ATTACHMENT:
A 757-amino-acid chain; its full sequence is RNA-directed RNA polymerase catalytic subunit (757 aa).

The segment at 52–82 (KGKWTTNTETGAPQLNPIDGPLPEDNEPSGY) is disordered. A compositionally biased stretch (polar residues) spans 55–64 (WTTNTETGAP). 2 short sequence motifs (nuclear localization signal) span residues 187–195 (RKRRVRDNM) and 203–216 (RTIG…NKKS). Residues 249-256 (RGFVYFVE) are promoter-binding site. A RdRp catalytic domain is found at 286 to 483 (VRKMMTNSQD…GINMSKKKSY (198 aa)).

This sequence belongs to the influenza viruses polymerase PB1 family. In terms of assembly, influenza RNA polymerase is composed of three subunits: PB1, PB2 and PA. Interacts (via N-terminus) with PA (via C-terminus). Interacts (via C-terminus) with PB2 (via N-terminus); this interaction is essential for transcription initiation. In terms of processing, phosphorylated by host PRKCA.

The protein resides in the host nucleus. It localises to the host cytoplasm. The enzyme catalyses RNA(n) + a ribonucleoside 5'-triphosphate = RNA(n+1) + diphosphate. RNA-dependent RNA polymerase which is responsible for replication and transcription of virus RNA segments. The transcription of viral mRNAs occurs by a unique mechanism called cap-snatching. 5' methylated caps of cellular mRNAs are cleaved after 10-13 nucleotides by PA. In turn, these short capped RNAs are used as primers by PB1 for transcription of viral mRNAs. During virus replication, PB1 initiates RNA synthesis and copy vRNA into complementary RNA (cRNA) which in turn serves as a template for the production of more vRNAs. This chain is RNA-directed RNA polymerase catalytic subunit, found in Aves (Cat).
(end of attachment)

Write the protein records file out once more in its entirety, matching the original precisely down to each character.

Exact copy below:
A 757-amino-acid chain; its full sequence is RNA-directed RNA polymerase catalytic subunit (757 aa).

The segment at 52–82 (KGKWTTNTETGAPQLNPIDGPLPEDNEPSGY) is disordered. A compositionally biased stretch (polar residues) spans 55–64 (WTTNTETGAP). 2 short sequence motifs (nuclear localization signal) span residues 187–195 (RKRRVRDNM) and 203–216 (RTIG…NKKS). Residues 249-256 (RGFVYFVE) are promoter-binding site. A RdRp catalytic domain is found at 286 to 483 (VRKMMTNSQD…GINMSKKKSY (198 aa)).

This sequence belongs to the influenza viruses polymerase PB1 family. In terms of assembly, influenza RNA polymerase is composed of three subunits: PB1, PB2 and PA. Interacts (via N-terminus) with PA (via C-terminus). Interacts (via C-terminus) with PB2 (via N-terminus); this interaction is essential for transcription initiation. In terms of processing, phosphorylated by host PRKCA.

The protein resides in the host nucleus. It localises to the host cytoplasm. The enzyme catalyses RNA(n) + a ribonucleoside 5'-triphosphate = RNA(n+1) + diphosphate. RNA-dependent RNA polymerase which is responsible for replication and transcription of virus RNA segments. The transcription of viral mRNAs occurs by a unique mechanism called cap-snatching. 5' methylated caps of cellular mRNAs are cleaved after 10-13 nucleotides by PA. In turn, these short capped RNAs are used as primers by PB1 for transcription of viral mRNAs. During virus replication, PB1 initiates RNA synthesis and copy vRNA into complementary RNA (cRNA) which in turn serves as a template for the production of more vRNAs. This chain is RNA-directed RNA polymerase catalytic subunit, found in Aves (Cat).